|Title||Below‐ground biological responses to pyrogenic organic matter and litter inputs in grasslands|
|Publication Type||Journal Article|
|Year of Publication||2017|
|Authors||Soong, JL, Dam, M, Wall, DH, M. Cotrufo, F|
|Secondary Authors||Nicolson, SW, Wright, GA, Sala, A|
|Pagination||260 - 269|
|Keywords||fire, litter decomposition, Nematodes, phospholipid fatty acid, pyrogenic organic matter, Stable isotopes, tallgrass prairie|
1. Terrestrial ecosystems are often burned by both managed and wildfires. During a fire, the above-ground biomass that would typically accumulate and be decomposed as litter on the soil surface is combusted. Pyrogenic organic matter (PyOM) remaining after a fire is a considerably more recalcitrant organic input to the soil than fresh litter. The activity and community composition of soil organisms responsible for decomposition of organic matter and nutrient recycling in the soil could thus be affected by altered resource availability caused by frequent fires.
2. We examined the effect of PyOM vs. fresh litter inputs to soil biota at both an annually burned and an infrequently burned tallgrass prairie site by tracing (13) C-and N-15-labelled litter and PyOM into growing plant roots, microbial phospholipid fatty acids (PLFAs) and soil nematodes for 1 year.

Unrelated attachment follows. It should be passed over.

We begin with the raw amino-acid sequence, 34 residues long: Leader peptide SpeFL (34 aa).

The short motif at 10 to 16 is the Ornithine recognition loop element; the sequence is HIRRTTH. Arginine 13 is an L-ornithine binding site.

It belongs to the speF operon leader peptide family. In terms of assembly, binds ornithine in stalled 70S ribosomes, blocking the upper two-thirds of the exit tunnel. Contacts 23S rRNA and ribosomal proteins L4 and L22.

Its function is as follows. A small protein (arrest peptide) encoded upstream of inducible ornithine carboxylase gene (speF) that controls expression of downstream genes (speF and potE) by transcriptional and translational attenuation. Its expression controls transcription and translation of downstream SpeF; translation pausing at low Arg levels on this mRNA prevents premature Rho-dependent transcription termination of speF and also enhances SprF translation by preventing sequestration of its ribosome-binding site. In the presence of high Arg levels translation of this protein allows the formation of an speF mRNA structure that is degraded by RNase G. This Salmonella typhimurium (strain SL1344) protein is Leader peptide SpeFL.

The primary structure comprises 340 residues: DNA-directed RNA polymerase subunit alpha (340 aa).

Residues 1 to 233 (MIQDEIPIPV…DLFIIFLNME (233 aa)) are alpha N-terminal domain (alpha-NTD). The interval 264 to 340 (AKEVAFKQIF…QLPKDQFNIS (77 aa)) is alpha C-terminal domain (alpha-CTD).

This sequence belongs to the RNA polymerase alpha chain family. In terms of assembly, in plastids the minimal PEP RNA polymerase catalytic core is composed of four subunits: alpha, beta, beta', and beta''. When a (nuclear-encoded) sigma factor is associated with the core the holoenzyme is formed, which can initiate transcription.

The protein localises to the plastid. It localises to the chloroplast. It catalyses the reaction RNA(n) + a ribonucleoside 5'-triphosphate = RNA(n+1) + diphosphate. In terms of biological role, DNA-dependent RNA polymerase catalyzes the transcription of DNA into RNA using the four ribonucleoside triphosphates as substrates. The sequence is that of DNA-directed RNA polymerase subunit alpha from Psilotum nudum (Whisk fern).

3. Litter-derived C or N was incorporated into microbes, nematodes and roots, while PyOM contributed minimally to soil microbes and plant roots and was not detectable in nematodes. Soil microbial and nematode abundances in the PyOM amended plots did not significantly differ from the bare soil plots, but nematodes were more abundant and microbial PLFAs less abundant in litter-amended plots. The annually burned site had less predator and omnivore nematodes, with increased abundance of microbial feeders and greater microbial uptake of litter C.
4. An alteration of the soil food web structure caused by burning and the removal of the litter layer, along with the accumulation of non-microbially decomposed PyOM in the soil, contributes to the limitation of N cycling in frequently burned ecosystems.
|Short Title||Funct Ecol|